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The Finger Lakes Environmental Film Festival from the interns' point of view
Saturday, April 9, 2011
Blog post written by Gena Mangiaratti, Journalism ‘13, FLEFF Intern, Feeding Hills, Massachusetts
Film editor Tom Swartwout will be featured in two FLEFF events this week. At 5:25 pm Wednesday, April 13, in Friends 205 (Ithaca College campus), Swartwout will be addressing Professor Tom Shevory’s class about Environmental Documentaries and Persuasive Storytelling. Then at noon on Saturday, April 16, at Cinemapolis, Swartwout will be leading a Feature Film Editing Workshop.
Recently, Swartwout took the time to speak with me a little about what he will be doing at FLEFF, and also about his work as an editor.
GM: Can you tell me a little about the two FLEFF events you’re involved in?
TS: I have a couple of documentaries that I’ve edited: some that deal directly with climate change, some with green technology, some with restoration of the delta. I’ll be bringing clips to [Dr. Shevory’s] class, and talking about some of the strategies the producers, writers and myself developed in order to try to persuade people that what we had to offer was valuable and worth listening to.
I think it's clear that it's very difficult for people to hear opinions that they don't agree with, and, how [to] persuade someone that your position is valid is tricky in this world. Everyone is remarkably polarized in their position around climate issues and conservation issues.
So when we make these documentaries we're not just speaking to people that agree with us; we're trying to talk to people that maybe don't agree with us, to persuade them that our position is worth listening to. I'll be asking students what strategies they use when they argue, and talking a little bit about strategies that we use and what we think sometimes work.
I’ll be down at Cinemapolis talking about editorial decision-making.
Many decisions that are made while making a film, I consider editorial decisions. They're not all just decisions that an editor makes after everything is shot, but the steps and the process of making a film involve editorial decisions along the way... Then we'll talk about how once those decisions are made, how they end up in the lap of the editor, and how the editor's end is kind of the final filter in the decision-making process.
GM: How can the editing process differ when being done for differing filmmakers?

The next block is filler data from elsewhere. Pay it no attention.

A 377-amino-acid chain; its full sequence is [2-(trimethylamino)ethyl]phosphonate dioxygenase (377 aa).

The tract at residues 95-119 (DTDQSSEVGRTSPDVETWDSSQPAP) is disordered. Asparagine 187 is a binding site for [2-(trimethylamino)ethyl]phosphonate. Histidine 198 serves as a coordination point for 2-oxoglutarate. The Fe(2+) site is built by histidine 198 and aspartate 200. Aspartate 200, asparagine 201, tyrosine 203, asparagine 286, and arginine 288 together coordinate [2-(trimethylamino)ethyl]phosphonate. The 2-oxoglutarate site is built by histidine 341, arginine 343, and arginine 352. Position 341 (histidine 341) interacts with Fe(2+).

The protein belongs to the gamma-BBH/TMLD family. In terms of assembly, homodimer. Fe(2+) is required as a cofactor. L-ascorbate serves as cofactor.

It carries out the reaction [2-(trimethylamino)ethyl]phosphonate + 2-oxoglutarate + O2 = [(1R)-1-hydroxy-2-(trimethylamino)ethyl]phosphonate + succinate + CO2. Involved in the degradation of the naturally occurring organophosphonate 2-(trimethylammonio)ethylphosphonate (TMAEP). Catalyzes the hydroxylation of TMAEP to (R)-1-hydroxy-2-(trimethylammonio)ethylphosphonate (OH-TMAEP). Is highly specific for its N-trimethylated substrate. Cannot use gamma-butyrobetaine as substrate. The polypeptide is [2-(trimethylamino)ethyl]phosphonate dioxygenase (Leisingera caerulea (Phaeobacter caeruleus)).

TS: I’m an editor for Sidney Lumet, and he’s a very traditional filmmaker. So in a sense, how we cover a scene might be classic Hollywood style where we start wide and slowly work your way into close-ups…
If you go to someone like David Fincher, whose not as worried about those things — or Michael Mann or someone like that — where as long as the audience has gone along for the ride they're not as worried about the classic structure of photographing. So the editorial decisions are slightly different in their approach. The end result is hopefully the same, but the process is different.
GM: How did you end up in editing as your career?
TS: Mostly by accident. When I got out of school, I was making my own short and wasn't quite sure how to make a living being a filmmaker.
I had to spend more time editing than I did in production. That's the nature of how that process worked. So when I needed to get a paying job, [I started] a job as an apprentice in a commercial house in New York City. I then slowly worked my way up from apprentice editor to assistant editor, and then got work on a feature film.
I kind of took a step back in title, but it was a step forward in my career. I became an assistant again on features and then from there made my way up.
GM: What are some of the purposes you keep in mind when editing film?
TS: The main purpose of editing is to get the audience to focus at any given moment on something purposeful, something with meaning — I use that loosely, because obviously sometimes you just have to be on a person talking.
But the decisions that we make are all geared toward focusing an audience's attention…
Sometimes it’s very purposeful: You need to see the perspectives well; you need to see the car driving down the road. But sometimes it’s about emotion and humor and using an audience’s personal experiences to inform what they’re seeing, sort of counting on the fact that we all have common experiences that we can rely on when the story is being told.
Save the date!:
5:25-6:40 pm on Wednesday, April 13 in Friends 205, Tom Swartwout will be giving a talk on Environmental Documentaries and Persuasive Storytelling
12 pm on Saturday, April 16, at Cinemapolis, Tom Swartwout will be leading a feature film editing workshop.